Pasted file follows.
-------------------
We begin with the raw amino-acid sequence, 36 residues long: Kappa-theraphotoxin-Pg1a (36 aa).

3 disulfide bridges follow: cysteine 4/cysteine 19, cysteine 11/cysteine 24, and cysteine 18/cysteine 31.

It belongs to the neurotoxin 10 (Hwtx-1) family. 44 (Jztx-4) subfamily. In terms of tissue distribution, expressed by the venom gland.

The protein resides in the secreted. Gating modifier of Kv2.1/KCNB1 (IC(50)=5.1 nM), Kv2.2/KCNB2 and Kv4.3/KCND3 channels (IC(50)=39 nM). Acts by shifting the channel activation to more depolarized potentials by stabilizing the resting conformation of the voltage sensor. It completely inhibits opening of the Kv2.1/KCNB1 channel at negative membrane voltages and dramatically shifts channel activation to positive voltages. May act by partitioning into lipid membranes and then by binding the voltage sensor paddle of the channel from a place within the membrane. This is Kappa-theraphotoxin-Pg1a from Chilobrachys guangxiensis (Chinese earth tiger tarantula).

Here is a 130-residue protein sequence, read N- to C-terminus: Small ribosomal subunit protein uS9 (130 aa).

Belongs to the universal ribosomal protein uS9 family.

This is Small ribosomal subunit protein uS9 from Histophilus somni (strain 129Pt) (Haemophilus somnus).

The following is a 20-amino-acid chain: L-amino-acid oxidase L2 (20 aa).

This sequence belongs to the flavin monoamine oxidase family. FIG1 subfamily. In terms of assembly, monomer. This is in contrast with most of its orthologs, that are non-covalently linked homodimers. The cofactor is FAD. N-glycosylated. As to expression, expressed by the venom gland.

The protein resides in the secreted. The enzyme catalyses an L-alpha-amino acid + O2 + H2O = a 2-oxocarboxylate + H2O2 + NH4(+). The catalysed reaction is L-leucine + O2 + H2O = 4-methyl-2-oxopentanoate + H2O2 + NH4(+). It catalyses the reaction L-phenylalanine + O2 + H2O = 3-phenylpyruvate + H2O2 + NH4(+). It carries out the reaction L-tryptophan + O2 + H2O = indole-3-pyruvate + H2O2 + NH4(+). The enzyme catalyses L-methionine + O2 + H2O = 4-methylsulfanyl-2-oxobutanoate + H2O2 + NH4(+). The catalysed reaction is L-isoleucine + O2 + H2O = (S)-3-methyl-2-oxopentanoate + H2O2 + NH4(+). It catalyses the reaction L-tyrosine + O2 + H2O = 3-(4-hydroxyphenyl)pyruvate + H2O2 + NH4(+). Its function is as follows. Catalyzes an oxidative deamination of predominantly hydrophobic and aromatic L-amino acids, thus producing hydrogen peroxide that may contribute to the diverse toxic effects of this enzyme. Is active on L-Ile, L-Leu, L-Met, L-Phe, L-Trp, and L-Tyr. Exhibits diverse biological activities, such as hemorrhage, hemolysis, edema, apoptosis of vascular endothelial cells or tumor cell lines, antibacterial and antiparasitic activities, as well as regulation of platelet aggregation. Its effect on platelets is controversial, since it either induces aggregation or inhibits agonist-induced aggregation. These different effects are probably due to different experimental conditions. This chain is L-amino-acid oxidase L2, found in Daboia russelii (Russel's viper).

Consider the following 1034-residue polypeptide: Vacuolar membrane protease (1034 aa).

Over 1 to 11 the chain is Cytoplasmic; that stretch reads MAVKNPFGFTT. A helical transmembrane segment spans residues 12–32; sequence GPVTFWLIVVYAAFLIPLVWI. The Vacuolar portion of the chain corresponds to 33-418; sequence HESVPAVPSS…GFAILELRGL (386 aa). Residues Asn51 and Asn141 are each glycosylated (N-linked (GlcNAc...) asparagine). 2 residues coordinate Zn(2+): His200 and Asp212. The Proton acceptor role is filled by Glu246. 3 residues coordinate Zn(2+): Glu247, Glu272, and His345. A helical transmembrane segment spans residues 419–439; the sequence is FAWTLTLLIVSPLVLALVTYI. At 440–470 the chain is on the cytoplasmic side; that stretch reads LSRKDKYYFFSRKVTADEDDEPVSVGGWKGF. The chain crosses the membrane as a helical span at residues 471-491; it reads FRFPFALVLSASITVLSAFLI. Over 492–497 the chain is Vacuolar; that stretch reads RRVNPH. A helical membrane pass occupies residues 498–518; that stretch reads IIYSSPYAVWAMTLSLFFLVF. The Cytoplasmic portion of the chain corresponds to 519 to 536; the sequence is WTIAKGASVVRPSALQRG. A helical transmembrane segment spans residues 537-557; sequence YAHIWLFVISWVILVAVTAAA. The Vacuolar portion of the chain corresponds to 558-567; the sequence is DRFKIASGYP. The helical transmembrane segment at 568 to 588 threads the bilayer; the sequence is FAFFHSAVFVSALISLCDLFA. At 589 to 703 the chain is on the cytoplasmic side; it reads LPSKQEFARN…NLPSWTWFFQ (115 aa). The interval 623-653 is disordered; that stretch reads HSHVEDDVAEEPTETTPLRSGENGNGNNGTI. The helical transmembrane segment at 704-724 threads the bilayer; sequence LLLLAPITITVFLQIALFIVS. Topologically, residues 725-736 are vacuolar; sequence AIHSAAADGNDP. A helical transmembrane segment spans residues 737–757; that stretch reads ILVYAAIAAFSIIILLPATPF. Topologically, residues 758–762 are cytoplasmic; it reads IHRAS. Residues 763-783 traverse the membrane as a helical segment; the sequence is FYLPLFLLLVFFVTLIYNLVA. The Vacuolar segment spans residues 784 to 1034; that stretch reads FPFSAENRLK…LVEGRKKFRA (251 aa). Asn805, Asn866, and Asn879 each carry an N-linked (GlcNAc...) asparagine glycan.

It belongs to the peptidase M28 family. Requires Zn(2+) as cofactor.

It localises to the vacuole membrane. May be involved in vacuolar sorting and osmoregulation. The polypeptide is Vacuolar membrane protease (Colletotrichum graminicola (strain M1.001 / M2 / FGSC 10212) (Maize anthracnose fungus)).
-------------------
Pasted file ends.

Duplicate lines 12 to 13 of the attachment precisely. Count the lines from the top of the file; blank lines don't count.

Over 1 to 11 the chain is Cytoplasmic; that stretch reads MAVKNPFGFTT. A helical transmembrane segment spans residues 12–32; sequence GPVTFWLIVVYAAFLIPLVWI. The Vacuolar portion of the chain corresponds to 33-418; sequence HESVPAVPSS…GFAILELRGL (386 aa). Residues Asn51 and Asn141 are each glycosylated (N-linked (GlcNAc...) asparagine). 2 residues coordinate Zn(2+): His200 and Asp212. The Proton acceptor role is filled by Glu246. 3 residues coordinate Zn(2+): Glu247, Glu272, and His345. A helical transmembrane segment spans residues 419–439; the sequence is FAWTLTLLIVSPLVLALVTYI. At 440–470 the chain is on the cytoplasmic side; that stretch reads LSRKDKYYFFSRKVTADEDDEPVSVGGWKGF. The chain crosses the membrane as a helical span at residues 471-491; it reads FRFPFALVLSASITVLSAFLI. Over 492–497 the chain is Vacuolar; that stretch reads RRVNPH. A helical membrane pass occupies residues 498–518; that stretch reads IIYSSPYAVWAMTLSLFFLVF. The Cytoplasmic portion of the chain corresponds to 519 to 536; the sequence is WTIAKGASVVRPSALQRG. A helical transmembrane segment spans residues 537-557; sequence YAHIWLFVISWVILVAVTAAA. The Vacuolar portion of the chain corresponds to 558-567; the sequence is DRFKIASGYP. The helical transmembrane segment at 568 to 588 threads the bilayer; the sequence is FAFFHSAVFVSALISLCDLFA. At 589 to 703 the chain is on the cytoplasmic side; it reads LPSKQEFARN…NLPSWTWFFQ (115 aa). The interval 623-653 is disordered; that stretch reads HSHVEDDVAEEPTETTPLRSGENGNGNNGTI. The helical transmembrane segment at 704-724 threads the bilayer; sequence LLLLAPITITVFLQIALFIVS. Topologically, residues 725-736 are vacuolar; sequence AIHSAAADGNDP. A helical transmembrane segment spans residues 737–757; that stretch reads ILVYAAIAAFSIIILLPATPF. Topologically, residues 758–762 are cytoplasmic; it reads IHRAS. Residues 763-783 traverse the membrane as a helical segment; the sequence is FYLPLFLLLVFFVTLIYNLVA. The Vacuolar segment spans residues 784 to 1034; that stretch reads FPFSAENRLK…LVEGRKKFRA (251 aa). Asn805, Asn866, and Asn879 each carry an N-linked (GlcNAc...) asparagine glycan.

It belongs to the peptidase M28 family. Requires Zn(2+) as cofactor.